Cosmic Jazz is recorded at a community centre/venue which has had to be closed because of the Covid-19 outbreak. There will be no live shows recorded there for some time. Here at CJ we are exploring the possibility of home recording, but until we can secure this, the CJ website will feature ‘virtual shows’, links to online videos, jazz news and record reviews. From time to time, we’ll include a few links to classic past shows too. To ‘listen’ to this week’s show, open up CJ twice and you can check out the blog and listen to the music at the same time! Enjoy our bumper crop of music and stay safe.
This week’s virtual show starts with the tune To Nowhere and Back from a new album by Czech saxophonist Ondrej Stveracek called Space Project. Check out a trailer for the new album here. The album might suggest some Sun Ra-inspired flight to the stellar regions but this is not the case – instead the music has a more conventional, hard bop and jazz-rock sound. To Nowhere and Back is one of the more restrained tracks on the album – relaxed, slow and melodic. The band includes Tomas Baros on bass, Klaudius Kovac on keyboards/synthesiser and features US drummer Gene Jackson. Like so much great jazz from eastern Europe, this album comes via our friends at online store Steve’s Jazz Sounds. Wherever you are in the world – and especially if (like us) you’re in lockdown – then you owe it to yourself to enjoy some new music from Steve. Also check out his Facebook page where you can open up some Youtube links and enjoy the music. Remember – especially in these difficult times – if you like what you hear, buy from independent sites like Steve’s Jazz Sounds. We can’t recommend this site highly enough.
By contrast, the next choice is a UK/US collaboration. J Z Replacement are an exciting, innovative and highly contemporary band. Their new album has the title Disrespectful – but it’s not to us here at Cosmic Jazz. The tune Displacement A features a long, fast and definitely sinewy sax lead from Zhenya Strigalev, with heavy backing from drummer Jamie Murray and bass player Tim Lefebvre. It is fast and furious stuff that will have your body moving, maybe even dancing. You can hear a live version of the track (Displacement B) right here. Better still, listen to – and buy – the album here on the group’s Bandcamp site here.
There has to be another selection from the highly important legacy of the late jazz pianist McCoy Tyner. Neil recommended the tune Ebony Queen from his 1972 Milestone album Sahara. The album has to be considered as one of his best. Tyner plays the piano with breathtaking speed that combines both power and subtlety and Sonny Fortune’s soprano saxophone provides a stirring, spiritual start to the track. Calvin Hill is on bass and the superb Alphonse Mouzon features on drums.
The recent award winning Miles Davis: Birth of the Cool movie is now available to download from the BBC iPlayer site – check out the cinema trailer here. This superb film gives a chronological account of Miles’ musical career and explores his music and personality in real depth. Birth of the Cool rightly emphasises Miles’ role as a musical innovator and style icon who – as he acknowledged in a famous anecdote – changed music (at least) five or six times. Mademoiselle Mabry is, of course, titled after one of his muses Betty Mabry (who is interviewed at length in the film) and comes from the Filles de Kilimanjaro album. It’s a great example of the musical telepathy in that second great Miles Davis Quintet. The band included Tony Williams on drums (who joined as a 17 year old teenager), Dave Holland on bass, Chick Corea on electric piano and Wayne Shorter on tenor saxophone. There is nothing that this band recorded that’s less than exceptional and you owe it to yourself to have at least some of these great albums in your collection. And never dismiss the Miles Davis’ last years – the music may not have been innovatory, but Miles’ touring band included the outstanding Kenny Garrett on alto sax. There are many live video versions of his take on Cindy Lauper’s Time After Time but this take from the 1989 Montreux Jazz Festival is one of the best sounding and most eloquent performances.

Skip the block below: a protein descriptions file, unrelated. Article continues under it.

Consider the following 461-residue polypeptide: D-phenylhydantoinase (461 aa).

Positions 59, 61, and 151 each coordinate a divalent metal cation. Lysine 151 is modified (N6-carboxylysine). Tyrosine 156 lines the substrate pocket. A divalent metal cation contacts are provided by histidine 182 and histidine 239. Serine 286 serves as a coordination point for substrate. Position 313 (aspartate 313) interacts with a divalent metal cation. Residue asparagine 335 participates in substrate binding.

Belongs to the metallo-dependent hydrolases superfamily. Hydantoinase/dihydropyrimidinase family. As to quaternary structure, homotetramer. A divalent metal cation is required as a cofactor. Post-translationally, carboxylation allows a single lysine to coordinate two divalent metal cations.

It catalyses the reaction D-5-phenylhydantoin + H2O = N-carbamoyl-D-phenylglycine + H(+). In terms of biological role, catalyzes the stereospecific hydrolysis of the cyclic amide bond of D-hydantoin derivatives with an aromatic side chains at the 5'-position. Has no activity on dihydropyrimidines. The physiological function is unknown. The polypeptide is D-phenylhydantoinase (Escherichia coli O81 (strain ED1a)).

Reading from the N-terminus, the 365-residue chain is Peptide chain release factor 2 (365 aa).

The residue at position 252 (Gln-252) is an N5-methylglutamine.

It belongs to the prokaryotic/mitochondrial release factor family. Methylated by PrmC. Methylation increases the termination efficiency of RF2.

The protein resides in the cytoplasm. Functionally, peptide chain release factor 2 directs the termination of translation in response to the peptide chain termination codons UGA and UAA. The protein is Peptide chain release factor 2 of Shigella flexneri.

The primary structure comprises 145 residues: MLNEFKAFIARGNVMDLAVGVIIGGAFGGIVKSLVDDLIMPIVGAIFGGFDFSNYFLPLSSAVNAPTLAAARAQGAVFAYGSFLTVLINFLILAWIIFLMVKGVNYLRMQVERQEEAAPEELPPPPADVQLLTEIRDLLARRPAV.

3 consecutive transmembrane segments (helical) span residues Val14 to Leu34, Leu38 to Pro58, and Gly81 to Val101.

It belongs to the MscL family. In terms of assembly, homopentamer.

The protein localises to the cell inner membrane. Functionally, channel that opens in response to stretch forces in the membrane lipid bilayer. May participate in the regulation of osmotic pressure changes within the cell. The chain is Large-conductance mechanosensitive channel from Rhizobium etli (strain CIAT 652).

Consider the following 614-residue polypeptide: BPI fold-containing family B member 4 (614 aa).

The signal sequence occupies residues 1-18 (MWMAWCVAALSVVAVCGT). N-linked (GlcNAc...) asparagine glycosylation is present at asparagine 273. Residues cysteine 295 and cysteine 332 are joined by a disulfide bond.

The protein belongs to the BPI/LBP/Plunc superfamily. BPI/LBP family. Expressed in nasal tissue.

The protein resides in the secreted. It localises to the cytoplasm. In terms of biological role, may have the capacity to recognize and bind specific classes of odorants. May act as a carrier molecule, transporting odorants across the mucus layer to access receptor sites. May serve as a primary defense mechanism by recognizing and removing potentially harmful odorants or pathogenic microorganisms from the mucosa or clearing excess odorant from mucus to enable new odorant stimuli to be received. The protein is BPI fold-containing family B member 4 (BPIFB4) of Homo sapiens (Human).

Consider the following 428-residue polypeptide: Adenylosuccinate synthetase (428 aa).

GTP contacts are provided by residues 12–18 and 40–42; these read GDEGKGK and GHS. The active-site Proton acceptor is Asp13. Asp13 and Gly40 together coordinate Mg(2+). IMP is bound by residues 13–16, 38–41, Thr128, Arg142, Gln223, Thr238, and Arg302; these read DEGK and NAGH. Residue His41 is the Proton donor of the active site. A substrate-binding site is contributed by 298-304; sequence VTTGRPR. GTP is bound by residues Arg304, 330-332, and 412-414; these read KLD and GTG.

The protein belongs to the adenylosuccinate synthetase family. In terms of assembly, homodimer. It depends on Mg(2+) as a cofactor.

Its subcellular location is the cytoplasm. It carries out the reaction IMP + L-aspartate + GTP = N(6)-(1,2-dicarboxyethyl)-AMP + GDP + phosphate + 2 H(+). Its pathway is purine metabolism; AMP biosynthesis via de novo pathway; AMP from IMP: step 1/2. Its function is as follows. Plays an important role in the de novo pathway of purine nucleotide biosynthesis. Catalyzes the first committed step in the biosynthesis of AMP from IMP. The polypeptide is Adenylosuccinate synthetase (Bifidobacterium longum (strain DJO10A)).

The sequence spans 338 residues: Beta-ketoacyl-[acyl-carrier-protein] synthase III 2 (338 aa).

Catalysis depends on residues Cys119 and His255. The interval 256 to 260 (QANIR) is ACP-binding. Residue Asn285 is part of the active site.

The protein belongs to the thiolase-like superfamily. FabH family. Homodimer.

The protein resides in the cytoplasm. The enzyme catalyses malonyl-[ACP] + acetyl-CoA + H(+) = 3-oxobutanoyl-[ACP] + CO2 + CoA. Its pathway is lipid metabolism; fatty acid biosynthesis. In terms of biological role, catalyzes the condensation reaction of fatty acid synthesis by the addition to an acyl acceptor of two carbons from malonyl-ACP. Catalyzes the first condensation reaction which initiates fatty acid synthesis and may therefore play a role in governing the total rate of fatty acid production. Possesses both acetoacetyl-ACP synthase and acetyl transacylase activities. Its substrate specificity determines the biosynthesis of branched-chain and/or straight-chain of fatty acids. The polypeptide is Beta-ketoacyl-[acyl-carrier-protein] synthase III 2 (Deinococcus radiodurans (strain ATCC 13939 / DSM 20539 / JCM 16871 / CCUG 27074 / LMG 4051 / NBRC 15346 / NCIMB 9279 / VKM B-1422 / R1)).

The final choice is an up-tempo number. Lettuce are a US soul/funk, occasionally jazzy US group that we have played previously on the show. Checker Wrecker comes from their forthcoming album and Resonate, and has that unique Washington DC sound. The official video features two GoGo music legends – Big Tony Fisher of Troublefunk and ‘Jungle Boogie’ Williams of Rare Essence. Surprisingly, there’s a link here with Miles Davis too – Ricky Wellman, drummer for legendary Go-Go band Chuck Brown and the Soul Searchers is on that 1989 Montreux recording. You can catch both Wellman and Big Tony Fisher playing live with Chuck Brown here on the classic Bustin’ Loose.
- Ondrej Stveracek – To Nowhere and Back from Space Project
- J Z Replacement – Displacement from Disrespectful
- McCoy Tyner Ebony Queen from Sahara
- Miles Davis – Mademoiselle Mabry (Miss Mabry) from Filles de Kilimanjaro
- Lettuce – Checker Wrecker from Resonance
Neil is listening to…
- Manu Dibango – Abele Dance (12in version)
- Ammar 808 – Boganga & sandia (feat. Mehdi Nassouli)
- Van Morrison – Cleaning Windows
- Jon Hassell and Blue Screen – G Spot
- Ralph Towner – The Green Room
- Steps Ahead – Get It
- Prince – The Everlasting Now
- Pete LaRoca – Basra
- Elvin Jones – What’s Up? That’s It!
- P Ramlee and Saloma – Bengawan Solo